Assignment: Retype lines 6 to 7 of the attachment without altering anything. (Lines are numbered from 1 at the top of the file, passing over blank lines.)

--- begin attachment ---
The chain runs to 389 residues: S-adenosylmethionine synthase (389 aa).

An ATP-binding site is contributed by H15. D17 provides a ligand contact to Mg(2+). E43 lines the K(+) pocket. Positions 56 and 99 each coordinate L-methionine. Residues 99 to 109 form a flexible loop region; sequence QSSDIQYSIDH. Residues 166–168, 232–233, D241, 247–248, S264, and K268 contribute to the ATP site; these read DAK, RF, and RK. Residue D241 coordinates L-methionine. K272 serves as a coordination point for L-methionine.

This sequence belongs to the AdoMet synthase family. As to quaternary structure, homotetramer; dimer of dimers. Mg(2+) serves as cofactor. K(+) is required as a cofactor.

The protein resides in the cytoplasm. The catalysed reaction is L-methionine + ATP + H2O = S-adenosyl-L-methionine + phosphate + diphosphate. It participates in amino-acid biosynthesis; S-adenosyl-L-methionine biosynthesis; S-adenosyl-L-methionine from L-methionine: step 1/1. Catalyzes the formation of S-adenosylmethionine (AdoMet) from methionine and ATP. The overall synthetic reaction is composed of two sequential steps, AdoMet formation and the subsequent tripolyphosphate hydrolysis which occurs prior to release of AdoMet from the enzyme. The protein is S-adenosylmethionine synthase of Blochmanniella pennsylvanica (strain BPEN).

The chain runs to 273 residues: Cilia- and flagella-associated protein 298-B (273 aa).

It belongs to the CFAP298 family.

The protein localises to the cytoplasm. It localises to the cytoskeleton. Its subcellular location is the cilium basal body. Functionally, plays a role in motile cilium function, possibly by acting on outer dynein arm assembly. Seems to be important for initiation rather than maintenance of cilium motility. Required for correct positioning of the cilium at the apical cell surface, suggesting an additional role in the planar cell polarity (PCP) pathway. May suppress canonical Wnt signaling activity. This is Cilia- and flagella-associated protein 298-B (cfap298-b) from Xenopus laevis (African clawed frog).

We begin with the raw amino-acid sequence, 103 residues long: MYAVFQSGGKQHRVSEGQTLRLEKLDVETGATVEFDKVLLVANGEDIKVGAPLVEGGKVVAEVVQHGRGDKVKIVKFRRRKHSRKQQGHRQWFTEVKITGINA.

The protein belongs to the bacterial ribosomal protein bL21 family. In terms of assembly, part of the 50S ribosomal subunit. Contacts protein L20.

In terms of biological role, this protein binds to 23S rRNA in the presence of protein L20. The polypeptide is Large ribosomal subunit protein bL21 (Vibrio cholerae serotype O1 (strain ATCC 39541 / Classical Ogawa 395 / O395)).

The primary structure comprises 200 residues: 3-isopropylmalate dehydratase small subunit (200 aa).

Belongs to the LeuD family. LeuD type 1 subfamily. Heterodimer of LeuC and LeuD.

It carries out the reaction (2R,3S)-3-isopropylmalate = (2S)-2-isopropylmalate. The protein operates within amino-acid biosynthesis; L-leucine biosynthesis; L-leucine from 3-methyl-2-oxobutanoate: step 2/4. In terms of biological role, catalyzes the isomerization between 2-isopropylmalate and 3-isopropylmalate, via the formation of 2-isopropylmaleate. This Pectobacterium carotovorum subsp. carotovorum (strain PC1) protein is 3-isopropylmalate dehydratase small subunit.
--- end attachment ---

It belongs to the CFAP298 family.

The protein localises to the cytoplasm. It localises to the cytoskeleton. Its subcellular location is the cilium basal body. Functionally, plays a role in motile cilium function, possibly by acting on outer dynein arm assembly. Seems to be important for initiation rather than maintenance of cilium motility. Required for correct positioning of the cilium at the apical cell surface, suggesting an additional role in the planar cell polarity (PCP) pathway. May suppress canonical Wnt signaling activity. This is Cilia- and flagella-associated protein 298-B (cfap298-b) from Xenopus laevis (African clawed frog).